Institute for War and Peace Reporting | Giving Voice, Driving Change
Karabakh Truce Breaks Down
Armenian and Azerbaijani officials are giving sharply different accounts of a skirmish in the Fizuli region near the ceasefire line dividing their two forces.
Both sides acknowledge that one Azerbaijani soldier, 20-year-old Orkhan Shamilov, died in the incident on the night of November 16 – but each accuses the other of being responsible for the exchange of fire just outside Nagorny Karabakh.
Azerbaijani ministry of defence spokesman Eldar Sabiroglu said that Shamilov, who had been on watch that night, had responded to gunfire coming from an Armenian unit on the other side of the so-called “line of contact” established in 1994 that divides the two armed forces.
Sabiroglu said that after several minutes of firing, Shamilov had attacked and killed two Armenians but had himself been killed. The Armenians recovered their bodies but were unable to recover that of Shamilov.
On November 19, the Armenians handed over the body of Shamilov.
In Karabakh, the Armenian side describes the incident as the second serious violation of the ceasefire this year – following a battle on March 3-4 which left around a dozen people dead – and puts the blame on the Azerbaijanis.
Senor Hasatrian, spokesman for the Karabakh armed forces (a term the Azerbaijani side does not accept), said that there had been an Azerbaijani attack on Armenian positions, “On November 16, at approximately 4 am, a special unit of the Azerbaijani army crossed a section of the line of contact dividing the armed forces of Nagorny Karabakh and Azerbaijan in the south-east and tried to attack positions not far from the village of Ashagi Seidakhmedli.”
Hasatrian said that the Armenian side had repulsed the attack and the Azerbaijanis had retreated, leaving the body of one of their mean behind. He said that his side had not suffered any dead or wounded.
Karabakh president Bako Saakian awarded medals to the Armenian soldiers for repulsing an Azerbaijani attack.
Hasatrian emphasised that the attack had come at the moment when the American, French and Russian negotiators on the Karabakh conflict – the so-called Minsk Group – were visiting the region to try and build on momentum made after the November 2 Moscow declaration signed by the presidents of Armenia, Azerbaijan and Russia. In the declaration, the leaders committed themselves to a peaceful resolution of the conflict and to confidence-building measures.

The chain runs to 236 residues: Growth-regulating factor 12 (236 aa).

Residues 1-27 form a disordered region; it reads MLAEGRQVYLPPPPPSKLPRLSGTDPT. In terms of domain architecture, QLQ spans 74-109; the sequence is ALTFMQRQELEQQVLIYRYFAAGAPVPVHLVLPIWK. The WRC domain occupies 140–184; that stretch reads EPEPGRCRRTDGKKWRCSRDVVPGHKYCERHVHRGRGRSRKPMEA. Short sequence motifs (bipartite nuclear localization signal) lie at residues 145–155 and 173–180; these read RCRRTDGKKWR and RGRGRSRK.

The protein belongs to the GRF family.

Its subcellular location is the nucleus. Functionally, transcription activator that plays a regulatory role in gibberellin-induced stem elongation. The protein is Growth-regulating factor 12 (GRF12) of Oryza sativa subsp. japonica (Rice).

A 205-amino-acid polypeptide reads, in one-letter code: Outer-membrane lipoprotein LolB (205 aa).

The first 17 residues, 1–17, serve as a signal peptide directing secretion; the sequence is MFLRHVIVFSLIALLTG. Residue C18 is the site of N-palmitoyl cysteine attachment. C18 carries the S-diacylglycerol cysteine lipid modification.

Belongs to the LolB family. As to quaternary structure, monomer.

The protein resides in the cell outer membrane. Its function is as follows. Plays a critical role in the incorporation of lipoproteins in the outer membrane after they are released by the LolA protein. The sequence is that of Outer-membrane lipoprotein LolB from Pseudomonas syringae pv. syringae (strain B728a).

In Karabakh, the incident has prompted widespread debate and condemnation of Azerbaijan.
Analyst David Karabekian told IWPR, “The incident demonstrates the essential need for strengthening the steps set out in the Moscow declaration, namely the formation of a system of international security for Nagorny Karabakh; the recognition that it is impossible to make any further steps to settle the conflict without signing a legally binding document between Armenia, Azerbaijan and Nagorny Karabakh; the acceptance by all sides of the conflict of a treaty strengthening the ceasefire regime; and implementing confidence building measures.”
Albert Voskanian, a leading human rights activist in Karabakh, said the incident showed how vulnerable the 1994 ceasefire was. “A fragile peace ought not to be broken and a new war will bring still more human casualties,” he said.
“As a person who knows about war at first hand and who has been dealing with the problems of prisoners of war, hostages and missing people from the years of the war to this day, I condemn any attempt to destabilise the situation. The recent incident must be on the conscience of its organisers, all the more so as today we can observe certain steps forward in attempts to resolve the Karabakh issue.”
“It’s almost 15 years since the ceasefire but the explosive situation continues in a frozen form,” said war veteran Sergei Khachikian. “People continue to die from accidental explosions, shots, attacks. I don’t know how long this situation of ‘no war, no peace’ will continue. I only beg God one thing: may our children have different lives from ours! We’ve seen too much blood!”
Azerbaijani military expert Uzeir Jafarov urged caution about the significance of the incident.
“In my view the ceasefire regime is broken regularly along the whole line, more in some places, less in others,” said Jafarov. “The only exception is Nakhichevan, where you could say that there is no shooting between Armenia and Azerbaijan. It’s just that the public is better informed now about these incidents.”
Jafarov said that the armed forces on each side tended to use incidents like this for their own benefit and that they were more inclined to release information on them when the Minsk Group mediators were visiting the region.
“In general, the ceasefire regime gets broken for political reasons,” he said. “The military, headed by the ministers of defence are just people who act according to political orders.”
Samira Ahmedbeyli is a freelance journalist in Baku. Ashot Beglarian is a freelance journalist in Nagorny Karabakh.
Note: The terminology used in this article to describe the conflict was chosen by IWPR and not by the authors.
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